Pain doesn’t have to lead to suffering.  When we accept pain as a part of our life, we heed the saying that “Pain is inevitable but suffering is optional.”  The fear of pain is often worse than the actual pain itself.  The trance of pain contracts us so that we are totally absorbed with thoughts that lead to reactivity.  We are not letting the rest of life in.  We can recognize the trance when we pause. As Jon Kabat-Zinn writes, “When you see and feel the sensations you are experiencing as sensations, pure and simple, you may see that these thoughts about the sensations are useless to you at that moment and that they can actually make things worse than they need be.” p. 106-7

Traumatic Fear

When we have been exposed to a great trauma such as abuse in our childhood, the fear runs deep.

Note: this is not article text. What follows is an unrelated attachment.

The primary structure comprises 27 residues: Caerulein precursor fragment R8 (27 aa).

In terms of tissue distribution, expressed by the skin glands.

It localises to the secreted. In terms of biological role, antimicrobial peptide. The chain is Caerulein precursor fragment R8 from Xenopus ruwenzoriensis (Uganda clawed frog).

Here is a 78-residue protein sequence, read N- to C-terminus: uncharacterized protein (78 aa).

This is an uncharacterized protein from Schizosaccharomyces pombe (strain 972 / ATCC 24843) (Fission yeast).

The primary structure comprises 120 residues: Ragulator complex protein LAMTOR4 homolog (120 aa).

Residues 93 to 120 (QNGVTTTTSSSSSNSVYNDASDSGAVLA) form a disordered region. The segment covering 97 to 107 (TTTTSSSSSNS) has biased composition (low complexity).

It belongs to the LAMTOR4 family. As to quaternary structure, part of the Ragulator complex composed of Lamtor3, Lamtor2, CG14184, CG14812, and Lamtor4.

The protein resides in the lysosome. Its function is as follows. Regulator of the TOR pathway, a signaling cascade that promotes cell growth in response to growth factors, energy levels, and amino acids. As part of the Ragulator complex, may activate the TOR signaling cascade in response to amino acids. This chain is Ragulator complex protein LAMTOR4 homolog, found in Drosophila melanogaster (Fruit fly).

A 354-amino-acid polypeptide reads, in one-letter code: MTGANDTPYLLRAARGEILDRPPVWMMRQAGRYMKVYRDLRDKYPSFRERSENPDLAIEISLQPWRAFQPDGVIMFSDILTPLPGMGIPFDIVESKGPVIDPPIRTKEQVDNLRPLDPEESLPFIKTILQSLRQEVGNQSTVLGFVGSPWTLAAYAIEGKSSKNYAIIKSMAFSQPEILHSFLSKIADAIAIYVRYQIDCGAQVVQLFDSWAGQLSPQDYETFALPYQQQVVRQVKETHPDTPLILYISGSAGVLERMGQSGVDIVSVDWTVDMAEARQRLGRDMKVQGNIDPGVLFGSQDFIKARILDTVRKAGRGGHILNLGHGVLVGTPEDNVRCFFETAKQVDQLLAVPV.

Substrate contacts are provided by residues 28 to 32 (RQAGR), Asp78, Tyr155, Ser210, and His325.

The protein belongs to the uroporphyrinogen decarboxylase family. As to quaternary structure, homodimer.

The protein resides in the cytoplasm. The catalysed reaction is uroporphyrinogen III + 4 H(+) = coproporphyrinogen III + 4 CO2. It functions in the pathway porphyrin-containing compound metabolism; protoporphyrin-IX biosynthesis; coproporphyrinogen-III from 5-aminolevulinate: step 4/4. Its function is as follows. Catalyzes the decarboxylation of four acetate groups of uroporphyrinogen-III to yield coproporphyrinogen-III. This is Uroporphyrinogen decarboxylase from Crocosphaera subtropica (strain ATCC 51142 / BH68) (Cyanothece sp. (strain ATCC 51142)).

“Neuropsychology tells us that traumatic abuse causes lasting changes by affecting our physiology, nervous system and brain chemistry. In the normal process of forming memories, we evaluate each new situation in terms of a cohesive world view we have formulated. With trauma, this cognitive process is short-circuited by the surge of painful and intense stimulation. Instead of “processing the experience” by fitting it into our understanding of how the world works and thereby learning from it, we revert to a more primitive form of encoding—through physical sensations and visual images. The trauma, undigested and locked in our body, randomly breaks through into consciousness. For years after the actual danger is past, a person who has been traumatized may relive an event as if it were continually occurring in the present. Unprocessed pain keeps our system of self-preservation on permanent alert. In addition to sudden intrusive memories, a wide range of situations, many nonthreatening, may activate the alarmingly high levels of pain and fear stored in our body. Our partner might raise her voice in irritation, and the full force of our past wounds—all the terror or rage or hurt that lives in our body—can be unleashed. Whether or not there is any present danger, we feel absolutely at risk and compelled to find a way to get away from this pain. In order to make it through this severe pain, victims of trauma dissociate from their bodies, numbing their sensitivity to physical sensations.”  (pp 109-10). The victims dissociate from their bodies in many ways including withdrawal from relationships, addictions such as drugs, alcohol, overeating and severe reactivity.  These strategies only bring on more suffering.